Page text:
Confident but Cautious Asia Pacific Consumers Spend, but Seek Value

Confident but Cautious Asia Pacific Consumers Spend, but Seek Value

Consumer confidence in the Asia Pacific region gained six points year-on-year in the fourth quarter of 2010 to an index level of 97, according to the latest edition of The Nielsen Company’s Global Consumer Confidence Index. With this jump, Asia Pacific became the second-most confident region in the world at the end of 2010, just behind Latin America.

Consumers in Asia Pacific were generally more optimistic about their job prospects and outlook on the economy compared with their counterparts elsewhere in the world. Despite this confidence, they are becoming more cautious and value-conscious when it comes to spending.

“The good news is that consumers in Asia Pacific are still spending even though they are more cautious in the face of inflationary pressures. Accordingly, we see more value-seeking behavior as consumers look to stretch their money, particularly when it comes to paying for household essentials,” said Karthik Rao, Managing Director, Consumer Research and Innovation for Nielsen in Asia Pacific, Middle East and Africa.

More value-conscious consumers

“With inflation already on the rise in most parts of Asia Pacific, consumers will naturally look to alternatives for both essentials and discretionary spending, and this trend presents opportunities for retailers and manufacturers alike,” added Rao.


In Q4 2010, 79 percent of consumers surveyed in Asia Pacific said they saved on household expenses by changing spending habits (up from 61% quarter-on-quarter). The top three areas targeted were out-of-home entertainment, new clothes and utility bills.

Consumers also appeared to be slightly more cautious when it comes to spending, with 34 percent indicating that the next twelve months would be an excellent or good time to buy the things they want and need (down from 38% quarter-on-quarter).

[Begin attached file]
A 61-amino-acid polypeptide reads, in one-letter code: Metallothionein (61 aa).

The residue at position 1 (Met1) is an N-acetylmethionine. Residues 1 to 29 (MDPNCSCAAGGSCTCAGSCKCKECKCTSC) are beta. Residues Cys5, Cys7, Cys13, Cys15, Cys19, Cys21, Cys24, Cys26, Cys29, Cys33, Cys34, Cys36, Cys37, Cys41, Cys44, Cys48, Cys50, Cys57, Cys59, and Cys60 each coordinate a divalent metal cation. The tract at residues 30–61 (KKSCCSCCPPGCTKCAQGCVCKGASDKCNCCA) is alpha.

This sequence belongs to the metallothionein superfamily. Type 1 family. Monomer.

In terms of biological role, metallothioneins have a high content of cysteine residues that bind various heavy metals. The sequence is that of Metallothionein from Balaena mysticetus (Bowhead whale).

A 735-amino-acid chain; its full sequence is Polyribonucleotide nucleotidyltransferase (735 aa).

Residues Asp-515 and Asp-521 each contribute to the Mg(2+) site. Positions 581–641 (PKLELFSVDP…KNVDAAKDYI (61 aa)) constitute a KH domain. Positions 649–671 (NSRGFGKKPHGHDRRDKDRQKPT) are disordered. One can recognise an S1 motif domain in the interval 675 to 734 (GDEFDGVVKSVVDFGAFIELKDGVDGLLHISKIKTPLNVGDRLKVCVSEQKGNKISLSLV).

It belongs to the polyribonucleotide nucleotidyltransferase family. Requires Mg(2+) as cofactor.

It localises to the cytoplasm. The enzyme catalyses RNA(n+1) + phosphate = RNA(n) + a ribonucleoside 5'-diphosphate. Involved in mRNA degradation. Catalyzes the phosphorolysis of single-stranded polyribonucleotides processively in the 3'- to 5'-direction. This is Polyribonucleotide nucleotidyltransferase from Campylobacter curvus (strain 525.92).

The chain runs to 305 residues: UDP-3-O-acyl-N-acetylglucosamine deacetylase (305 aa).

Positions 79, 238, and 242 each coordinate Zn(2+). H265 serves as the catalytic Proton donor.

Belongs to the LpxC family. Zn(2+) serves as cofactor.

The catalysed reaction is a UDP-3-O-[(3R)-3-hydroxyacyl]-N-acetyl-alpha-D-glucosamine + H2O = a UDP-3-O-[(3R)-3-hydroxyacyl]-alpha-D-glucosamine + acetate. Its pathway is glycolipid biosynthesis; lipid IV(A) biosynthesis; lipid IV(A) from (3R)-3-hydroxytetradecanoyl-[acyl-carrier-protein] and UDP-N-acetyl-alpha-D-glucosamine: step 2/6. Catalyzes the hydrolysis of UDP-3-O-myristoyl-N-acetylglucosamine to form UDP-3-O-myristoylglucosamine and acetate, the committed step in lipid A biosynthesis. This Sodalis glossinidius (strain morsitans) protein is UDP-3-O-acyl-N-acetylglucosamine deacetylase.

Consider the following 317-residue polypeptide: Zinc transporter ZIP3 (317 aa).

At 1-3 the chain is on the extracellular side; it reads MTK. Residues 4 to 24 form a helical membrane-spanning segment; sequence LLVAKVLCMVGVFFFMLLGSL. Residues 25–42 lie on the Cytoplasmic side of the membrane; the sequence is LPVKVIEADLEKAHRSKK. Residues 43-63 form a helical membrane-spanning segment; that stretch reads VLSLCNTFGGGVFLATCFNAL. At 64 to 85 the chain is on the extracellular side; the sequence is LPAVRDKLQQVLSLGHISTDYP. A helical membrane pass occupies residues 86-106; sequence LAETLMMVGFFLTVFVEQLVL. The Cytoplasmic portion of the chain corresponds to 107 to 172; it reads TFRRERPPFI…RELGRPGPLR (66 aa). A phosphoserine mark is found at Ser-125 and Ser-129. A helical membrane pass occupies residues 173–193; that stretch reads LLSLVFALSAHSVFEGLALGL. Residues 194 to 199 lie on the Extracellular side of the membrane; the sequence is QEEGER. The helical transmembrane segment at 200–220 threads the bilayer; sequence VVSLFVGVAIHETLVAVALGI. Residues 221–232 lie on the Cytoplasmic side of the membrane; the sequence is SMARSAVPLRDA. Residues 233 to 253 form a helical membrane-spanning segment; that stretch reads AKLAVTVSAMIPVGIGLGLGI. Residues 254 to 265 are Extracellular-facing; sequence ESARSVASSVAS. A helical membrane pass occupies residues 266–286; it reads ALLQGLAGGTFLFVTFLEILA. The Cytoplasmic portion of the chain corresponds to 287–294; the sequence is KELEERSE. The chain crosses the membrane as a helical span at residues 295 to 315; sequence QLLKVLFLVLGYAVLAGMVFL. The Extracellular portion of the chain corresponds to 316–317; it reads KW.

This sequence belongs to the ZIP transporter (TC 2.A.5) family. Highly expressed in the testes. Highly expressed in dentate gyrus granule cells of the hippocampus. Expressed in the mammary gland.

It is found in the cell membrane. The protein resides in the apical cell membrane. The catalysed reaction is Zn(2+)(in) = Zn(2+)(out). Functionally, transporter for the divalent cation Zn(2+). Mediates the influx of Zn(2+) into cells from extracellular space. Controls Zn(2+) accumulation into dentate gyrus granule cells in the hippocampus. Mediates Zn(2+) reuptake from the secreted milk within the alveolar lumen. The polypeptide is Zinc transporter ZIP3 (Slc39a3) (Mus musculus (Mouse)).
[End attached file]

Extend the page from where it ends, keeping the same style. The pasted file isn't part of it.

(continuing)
Saving remains a top priority for those with spare cash in Asia Pacific

After paying for essential living expenses, Asia Pacific consumers are the least cash-strapped in the world. While the number of consumers with no spare cash grew in most parts of the world during the fourth quarter (currently 31% in North America, 20% in Europe and 15% in Latin America), there was no change in Asia Pacific, where just 5 percent or respondents said they had no spare cash.

Putting aside spare cash for savings remains the top priority for Asia Pacific consumers (59% indicated they would do so). After savings, Asia Pacific consumers are most likely to spend spare cash on holidays/vacations (40% from 41% in Q3 2010), new clothes (38% vs. 40% in Q3 2010), investing in stocks and mutual funds (38% vs. 37% in Q3 2010) and out-of-home entertainment (37% vs. 39% in Q3 2010).

“Although the proportion of consumers who put spare cash into savings has declined slightly, the high levels of savers in Asia is an indication that consumers in the region are still generally cautious when it comes to spending their cash,” Rao said.

Consumers in Asia Pacific more upbeat about economic recovery and job prospects

Reflecting uncertainties about inflation in the region as well as the continuing global concerns about unemployment and the economic recovery, consumers in Asia Pacific turned slightly less optimistic about the economy and their job prospects. Compared to consumers in North America and Europe, however, they were much more upbeat.

  • Fewer than half (41%) of consumers in Asia Pacific believe their countries are still in recession compared to 84 percent  in North America and 69 percent in Europe. When it comes to the next twelve months, Asia Pacific consumers’ outlook is not much different than their peers in North America and Europe: 47 percent of Asia Pacific consumers believe the recession will last for another year (up from 42% in Q3 2010), while 54 percent North America and 56 percent Europe believe the same.
  • More than half (55%) of Asia Pacific consumers believe that their job prospects in the next twelve months would be excellent or good. Consumers in North America and Europe are far less optimistic – only 29 percent and 28 percent respectively were as positive.

To compile its quarterly consumer confidence index, Nielsen polled approximately 29,000 consumers (more than 10,000 in Asia Pacific) in 52 countries about their outlook on jobs, the economy and readiness to spend.